More than 110 plaintiffs have joined a lawsuit against the U.S. Navy over the contamination, seeking compensation for the physical, emotional and financial strain they say was placed on them as a result of the Navy's failure to investigate and adequately respond to the spill….

SA Editorial: More Red Hill missteps by Navy

read … New Clinic for Military Families Exposed to Red Hill Fuel a 'Dog and Pony Show,' Patients Say

Hawaii County permitting process “extremely unusual” in the industry

HTH: …  Tinner found several practices within the permitting process that are “extremely unusual” in the industry, such as delegating “virtually all” structural plan reviews for conventional single-family homes to licensed engineers on staff. Tinner wrote that the talents of the county’s licensed staff should be reserved for more complex projects.

Similarly, rooftop photovoltaic systems are often exempt from planning requirements, with many municipalities waiving the need for solar installations to be designed by licensed professionals. Not so in Hawaii County, which Tinner judged to be another major inefficiency.

Tinner also acknowledged that many of the county’s permitting process woes stem from the implementation of the Energov and EPIC systems.

While Tinner concluded that the EPIC implementation “to a great extent looks to have been successful,” he added that Energov is notorious throughout the industry as being frustrating to work with and leading to problems that require additional expenditures to resolve.

Other problems he cited included a lack of awareness among staff about certain civil concepts and management practices, and a lack of participation by department management in the annual updates to the International Building Code.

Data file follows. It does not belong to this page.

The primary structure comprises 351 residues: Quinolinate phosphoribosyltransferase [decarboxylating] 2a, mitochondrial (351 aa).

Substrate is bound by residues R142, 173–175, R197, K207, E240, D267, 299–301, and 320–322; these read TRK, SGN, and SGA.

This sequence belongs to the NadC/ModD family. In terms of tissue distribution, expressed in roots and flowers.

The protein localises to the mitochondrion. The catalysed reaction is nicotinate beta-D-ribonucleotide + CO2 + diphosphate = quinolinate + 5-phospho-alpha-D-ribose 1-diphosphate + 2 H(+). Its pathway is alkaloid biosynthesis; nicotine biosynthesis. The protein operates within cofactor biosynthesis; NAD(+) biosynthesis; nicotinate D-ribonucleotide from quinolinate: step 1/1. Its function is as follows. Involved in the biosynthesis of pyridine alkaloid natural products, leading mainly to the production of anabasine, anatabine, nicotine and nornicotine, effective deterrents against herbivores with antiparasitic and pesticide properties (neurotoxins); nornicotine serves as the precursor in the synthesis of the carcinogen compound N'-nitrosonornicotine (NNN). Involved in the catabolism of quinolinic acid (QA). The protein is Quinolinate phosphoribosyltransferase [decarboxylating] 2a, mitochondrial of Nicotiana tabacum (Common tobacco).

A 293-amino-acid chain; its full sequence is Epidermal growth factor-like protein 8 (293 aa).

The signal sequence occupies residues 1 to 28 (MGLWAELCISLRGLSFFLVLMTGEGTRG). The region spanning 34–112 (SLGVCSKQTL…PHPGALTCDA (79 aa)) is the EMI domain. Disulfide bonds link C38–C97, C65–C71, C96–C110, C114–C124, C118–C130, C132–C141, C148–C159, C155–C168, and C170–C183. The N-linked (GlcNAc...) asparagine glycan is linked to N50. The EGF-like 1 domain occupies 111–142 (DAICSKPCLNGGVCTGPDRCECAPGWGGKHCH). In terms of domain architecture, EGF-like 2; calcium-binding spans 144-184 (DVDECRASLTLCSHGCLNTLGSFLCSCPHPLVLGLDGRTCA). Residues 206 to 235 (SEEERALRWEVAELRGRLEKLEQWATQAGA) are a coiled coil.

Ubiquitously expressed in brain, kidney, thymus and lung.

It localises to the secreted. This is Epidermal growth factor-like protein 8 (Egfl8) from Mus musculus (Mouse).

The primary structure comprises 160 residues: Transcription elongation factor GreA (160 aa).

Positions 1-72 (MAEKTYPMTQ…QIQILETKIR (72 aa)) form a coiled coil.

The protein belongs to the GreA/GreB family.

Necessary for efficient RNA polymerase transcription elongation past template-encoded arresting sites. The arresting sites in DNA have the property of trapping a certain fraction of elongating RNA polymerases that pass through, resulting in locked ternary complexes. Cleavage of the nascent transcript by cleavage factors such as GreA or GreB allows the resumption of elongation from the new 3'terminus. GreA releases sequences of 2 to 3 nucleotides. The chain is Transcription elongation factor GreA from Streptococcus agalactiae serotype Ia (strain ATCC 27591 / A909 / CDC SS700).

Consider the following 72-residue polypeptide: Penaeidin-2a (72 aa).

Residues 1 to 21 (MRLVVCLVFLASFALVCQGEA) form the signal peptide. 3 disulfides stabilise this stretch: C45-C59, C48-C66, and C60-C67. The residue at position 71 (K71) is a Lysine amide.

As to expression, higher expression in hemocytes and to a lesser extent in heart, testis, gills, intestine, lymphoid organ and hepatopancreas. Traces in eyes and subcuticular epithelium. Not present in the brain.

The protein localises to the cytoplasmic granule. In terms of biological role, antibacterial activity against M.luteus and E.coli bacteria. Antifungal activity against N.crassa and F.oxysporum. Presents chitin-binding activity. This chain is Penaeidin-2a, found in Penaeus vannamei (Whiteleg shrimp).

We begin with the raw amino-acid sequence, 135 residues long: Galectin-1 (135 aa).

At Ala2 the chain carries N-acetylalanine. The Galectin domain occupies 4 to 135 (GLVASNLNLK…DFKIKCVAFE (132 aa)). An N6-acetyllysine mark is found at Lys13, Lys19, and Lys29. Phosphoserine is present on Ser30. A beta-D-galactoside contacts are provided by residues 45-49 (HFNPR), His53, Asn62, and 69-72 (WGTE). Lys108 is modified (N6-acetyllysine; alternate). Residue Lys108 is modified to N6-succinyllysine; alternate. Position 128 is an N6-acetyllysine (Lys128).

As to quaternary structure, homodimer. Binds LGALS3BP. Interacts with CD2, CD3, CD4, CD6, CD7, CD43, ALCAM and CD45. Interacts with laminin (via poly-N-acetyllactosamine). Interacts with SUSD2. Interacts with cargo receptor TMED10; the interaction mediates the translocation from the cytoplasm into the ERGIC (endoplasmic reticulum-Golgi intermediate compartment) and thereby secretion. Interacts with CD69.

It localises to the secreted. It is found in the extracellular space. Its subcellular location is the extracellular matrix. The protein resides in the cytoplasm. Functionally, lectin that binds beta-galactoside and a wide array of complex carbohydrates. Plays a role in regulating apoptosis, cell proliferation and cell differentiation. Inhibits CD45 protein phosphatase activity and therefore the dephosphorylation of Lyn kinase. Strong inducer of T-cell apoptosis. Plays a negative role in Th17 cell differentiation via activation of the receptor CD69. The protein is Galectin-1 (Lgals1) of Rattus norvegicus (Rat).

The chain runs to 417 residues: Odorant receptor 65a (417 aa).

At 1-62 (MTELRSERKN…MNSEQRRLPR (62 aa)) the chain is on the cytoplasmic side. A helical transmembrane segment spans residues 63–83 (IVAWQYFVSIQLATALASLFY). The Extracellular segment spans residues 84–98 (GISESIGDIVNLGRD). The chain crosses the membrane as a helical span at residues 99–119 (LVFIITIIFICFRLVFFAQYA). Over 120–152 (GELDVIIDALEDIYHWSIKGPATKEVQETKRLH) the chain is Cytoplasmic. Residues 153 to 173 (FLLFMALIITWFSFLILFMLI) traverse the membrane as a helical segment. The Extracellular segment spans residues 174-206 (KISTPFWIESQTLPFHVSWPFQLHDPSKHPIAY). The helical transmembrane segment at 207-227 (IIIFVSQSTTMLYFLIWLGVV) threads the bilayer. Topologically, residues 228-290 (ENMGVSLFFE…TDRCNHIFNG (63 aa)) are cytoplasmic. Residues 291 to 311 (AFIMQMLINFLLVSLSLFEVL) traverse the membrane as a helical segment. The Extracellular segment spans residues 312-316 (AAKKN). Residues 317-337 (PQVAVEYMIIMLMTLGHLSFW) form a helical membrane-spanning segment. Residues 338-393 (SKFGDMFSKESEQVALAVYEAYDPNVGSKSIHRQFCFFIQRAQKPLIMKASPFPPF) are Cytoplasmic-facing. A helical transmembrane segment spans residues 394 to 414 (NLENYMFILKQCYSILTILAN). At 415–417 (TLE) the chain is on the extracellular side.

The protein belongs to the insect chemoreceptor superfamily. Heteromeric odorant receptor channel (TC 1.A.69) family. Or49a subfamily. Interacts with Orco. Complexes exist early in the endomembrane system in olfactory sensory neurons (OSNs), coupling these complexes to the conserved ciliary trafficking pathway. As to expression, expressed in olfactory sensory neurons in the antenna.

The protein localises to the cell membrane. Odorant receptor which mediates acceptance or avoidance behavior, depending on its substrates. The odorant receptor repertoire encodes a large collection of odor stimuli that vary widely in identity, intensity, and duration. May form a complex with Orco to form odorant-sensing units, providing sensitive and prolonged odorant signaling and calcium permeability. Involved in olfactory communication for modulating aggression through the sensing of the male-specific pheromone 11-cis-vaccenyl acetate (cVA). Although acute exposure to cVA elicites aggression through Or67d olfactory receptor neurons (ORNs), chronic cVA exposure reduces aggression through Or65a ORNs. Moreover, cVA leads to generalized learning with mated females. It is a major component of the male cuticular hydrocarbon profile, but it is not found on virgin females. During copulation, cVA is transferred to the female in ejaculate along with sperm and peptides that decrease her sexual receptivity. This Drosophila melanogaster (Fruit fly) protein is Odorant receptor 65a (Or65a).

Ultimately, Tinner made a series of recommendations, ranging from minor technical changes in its software implementation, additional training for staff, and increasing plan review fees. Currently, the county’s plan review fees are 20% of the building permit fee, but the industry standard is a 65% fee, although Tinner noted that “raising fees brings political implications.”

Pause on Wednesday acknowledged that most of these recommendations can be implemented, but said he has not yet developed a timeline or a priority list to determine when those changes can occur….

read … Consultant finds numerous flaws in county’s building permit process

Demand for SNAP up; increase in Social Security benefits could impact eligibility

HTH: … Prior to 2020, the state was averaging 153,000 individuals receiving SNAP benefits, but in April of 2020, that number jumped to 171,451. Then in July 2021, the number reached an all-time high of 206,226 people….

Since April 2020, 48,581 East Hawaii residents applied for SNAP benefits. For Hawaii County, that total was just under 80,000.